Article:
"To eatbenoath the greenwood tree!'
But what a mesa be left behind,
Of cans and crusts and bacon rind,
Financial men af the west
who have beea studying the
condition of the world grain
market say ihat Canada's
wheat outlook is the most
favorable in her history.
Climatic conditions may still
have an effect on the crop,
they admit, but so finely sensitized is tho market that any
reverses suffered on the prai-
j ries are immediately reflected
'and compensated for in the
price of wheat.
It is now being generally
admitted that the United
States will have no exportable
surplus of wheat. Her crop is
said to be about 190,000,000
bushels below that of last
year. The Indian crop is
40,000,000 bushels below the
yield of 1924.
Canada thus becomes the
world's   greatest   source   ofi
[wheat supply, strengthening
her supremacy established in
the pas) decade.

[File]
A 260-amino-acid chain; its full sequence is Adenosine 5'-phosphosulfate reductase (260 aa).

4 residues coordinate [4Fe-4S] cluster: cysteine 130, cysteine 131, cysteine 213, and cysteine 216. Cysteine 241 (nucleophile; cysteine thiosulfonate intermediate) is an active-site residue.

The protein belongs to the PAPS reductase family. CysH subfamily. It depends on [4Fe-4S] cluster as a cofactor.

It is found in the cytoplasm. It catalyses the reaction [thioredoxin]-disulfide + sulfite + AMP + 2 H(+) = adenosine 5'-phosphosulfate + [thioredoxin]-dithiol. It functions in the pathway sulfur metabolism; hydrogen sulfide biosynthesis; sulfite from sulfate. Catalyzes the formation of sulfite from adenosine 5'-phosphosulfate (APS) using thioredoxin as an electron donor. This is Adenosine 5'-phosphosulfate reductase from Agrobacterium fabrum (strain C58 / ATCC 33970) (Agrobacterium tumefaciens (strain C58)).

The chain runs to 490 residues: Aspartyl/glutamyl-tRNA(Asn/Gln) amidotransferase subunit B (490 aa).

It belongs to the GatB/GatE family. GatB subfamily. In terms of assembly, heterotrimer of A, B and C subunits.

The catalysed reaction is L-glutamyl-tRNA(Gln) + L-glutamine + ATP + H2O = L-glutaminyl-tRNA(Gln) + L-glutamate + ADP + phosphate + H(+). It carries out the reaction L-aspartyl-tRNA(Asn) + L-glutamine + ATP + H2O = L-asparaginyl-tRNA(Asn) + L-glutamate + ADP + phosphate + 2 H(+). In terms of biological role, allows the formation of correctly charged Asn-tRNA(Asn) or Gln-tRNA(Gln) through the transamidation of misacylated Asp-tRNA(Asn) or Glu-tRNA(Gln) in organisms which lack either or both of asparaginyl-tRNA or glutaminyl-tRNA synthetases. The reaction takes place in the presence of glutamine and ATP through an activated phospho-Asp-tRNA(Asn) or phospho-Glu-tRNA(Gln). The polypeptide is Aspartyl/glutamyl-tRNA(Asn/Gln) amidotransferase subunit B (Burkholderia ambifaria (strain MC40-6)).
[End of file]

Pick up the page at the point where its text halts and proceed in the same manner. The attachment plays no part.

Recovery of sterling in
North America is another
factor cited as a decided advantage to Canada in selling
to her greatest market, the
fflnited|Kingdom. In the past,
with sterling below par, buyers
in the old country have endeavored to purchase as much
of their wheat as possible
from the Balkans and other
lands where their money was
above or at least as good as
its face value,
Vancouver is anticipating
b heavy flow of' wheat westward, beginning in the latter
part of September and reaching thc higest peak between
November and February.
Decision of the Great Northern
rsilway to make surveys in Laurier,
Cascade, Grand Forks and Midsy,
in British Columbia, looking to consolidation of Great Northern lines
witb some of the Canadian Pacific
railway, wae announced from Seattle 00 Monday laet.
According to the Seattle statement, the Great Northern would
discontinue its line between Cascade
aod Grand Forka by making a con«
nection with the Canadian Pacific.
The Canadian Pacific would abandon its tine over the Eholt grade,
between tbis oity and Midway, by
running over tbe Oreat Northern
tracks via Curlew.
Winnipeg, August 22.—For the
first time in history a whole carload of cantaloupes from British
Columbia arrived yesterday. Tbe
consignment wae shipped by tbe
Associated Fruit Growers of British
The fruit came from the Oliver
district, on the Kettle Valley line,
southern British Columbia. The
growers are returned soldiers and
soldier settlers eouth of the Okan-
aaan valley. Five or six more cars
of this fruit, wbich arrived in pet*